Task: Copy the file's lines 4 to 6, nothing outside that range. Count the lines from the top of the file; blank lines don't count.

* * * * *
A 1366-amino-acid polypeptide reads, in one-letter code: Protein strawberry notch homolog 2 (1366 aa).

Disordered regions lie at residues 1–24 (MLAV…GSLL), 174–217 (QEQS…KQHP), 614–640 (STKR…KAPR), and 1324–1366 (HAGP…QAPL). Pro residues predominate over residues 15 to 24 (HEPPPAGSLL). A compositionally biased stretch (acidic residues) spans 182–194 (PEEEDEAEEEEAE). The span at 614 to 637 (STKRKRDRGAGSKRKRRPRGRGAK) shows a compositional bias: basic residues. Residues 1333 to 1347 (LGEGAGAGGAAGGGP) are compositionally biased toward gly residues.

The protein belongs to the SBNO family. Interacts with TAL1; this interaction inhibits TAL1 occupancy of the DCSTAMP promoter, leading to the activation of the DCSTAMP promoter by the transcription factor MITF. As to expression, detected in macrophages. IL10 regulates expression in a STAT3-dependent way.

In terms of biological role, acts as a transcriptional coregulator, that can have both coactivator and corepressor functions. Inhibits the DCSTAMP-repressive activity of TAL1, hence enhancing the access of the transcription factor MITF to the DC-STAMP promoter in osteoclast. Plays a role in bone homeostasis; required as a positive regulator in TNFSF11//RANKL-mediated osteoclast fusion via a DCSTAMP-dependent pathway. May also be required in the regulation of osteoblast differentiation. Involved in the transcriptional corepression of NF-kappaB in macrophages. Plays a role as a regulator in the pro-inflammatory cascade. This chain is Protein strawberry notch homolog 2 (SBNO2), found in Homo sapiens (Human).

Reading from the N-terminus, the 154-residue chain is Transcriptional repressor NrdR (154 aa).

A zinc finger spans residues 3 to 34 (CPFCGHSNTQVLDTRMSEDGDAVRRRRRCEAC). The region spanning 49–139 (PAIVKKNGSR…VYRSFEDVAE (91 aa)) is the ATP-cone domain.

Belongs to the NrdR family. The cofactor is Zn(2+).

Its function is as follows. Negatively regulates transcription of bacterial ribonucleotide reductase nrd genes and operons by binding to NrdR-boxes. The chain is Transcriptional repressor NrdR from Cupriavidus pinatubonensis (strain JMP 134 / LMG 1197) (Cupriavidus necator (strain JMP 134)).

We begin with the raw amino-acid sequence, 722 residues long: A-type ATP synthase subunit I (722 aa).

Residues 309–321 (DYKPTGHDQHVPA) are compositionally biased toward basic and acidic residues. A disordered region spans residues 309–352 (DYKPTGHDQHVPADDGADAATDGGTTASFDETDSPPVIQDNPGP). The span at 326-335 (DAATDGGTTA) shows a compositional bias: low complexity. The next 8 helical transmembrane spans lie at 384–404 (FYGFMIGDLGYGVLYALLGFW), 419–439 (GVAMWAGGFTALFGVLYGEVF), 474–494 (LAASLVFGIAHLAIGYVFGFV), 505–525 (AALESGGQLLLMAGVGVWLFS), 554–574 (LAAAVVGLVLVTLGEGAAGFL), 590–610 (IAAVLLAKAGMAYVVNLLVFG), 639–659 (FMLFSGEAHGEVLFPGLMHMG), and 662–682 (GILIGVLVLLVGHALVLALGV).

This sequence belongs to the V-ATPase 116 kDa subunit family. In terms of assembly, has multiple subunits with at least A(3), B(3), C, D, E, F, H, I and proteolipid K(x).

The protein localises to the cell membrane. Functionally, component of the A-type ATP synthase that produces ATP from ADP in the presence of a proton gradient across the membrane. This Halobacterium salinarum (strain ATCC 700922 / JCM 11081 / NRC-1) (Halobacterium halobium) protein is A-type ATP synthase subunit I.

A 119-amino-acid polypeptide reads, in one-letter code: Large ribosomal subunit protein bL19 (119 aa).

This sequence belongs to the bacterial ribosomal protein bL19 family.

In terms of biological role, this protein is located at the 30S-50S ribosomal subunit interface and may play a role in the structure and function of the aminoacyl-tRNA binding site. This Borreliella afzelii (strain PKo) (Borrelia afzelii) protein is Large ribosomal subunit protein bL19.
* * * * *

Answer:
In terms of biological role, acts as a transcriptional coregulator, that can have both coactivator and corepressor functions. Inhibits the DCSTAMP-repressive activity of TAL1, hence enhancing the access of the transcription factor MITF to the DC-STAMP promoter in osteoclast. Plays a role in bone homeostasis; required as a positive regulator in TNFSF11//RANKL-mediated osteoclast fusion via a DCSTAMP-dependent pathway. May also be required in the regulation of osteoblast differentiation. Involved in the transcriptional corepression of NF-kappaB in macrophages. Plays a role as a regulator in the pro-inflammatory cascade. This chain is Protein strawberry notch homolog 2 (SBNO2), found in Homo sapiens (Human).

Reading from the N-terminus, the 154-residue chain is Transcriptional repressor NrdR (154 aa).

A zinc finger spans residues 3 to 34 (CPFCGHSNTQVLDTRMSEDGDAVRRRRRCEAC). The region spanning 49–139 (PAIVKKNGSR…VYRSFEDVAE (91 aa)) is the ATP-cone domain.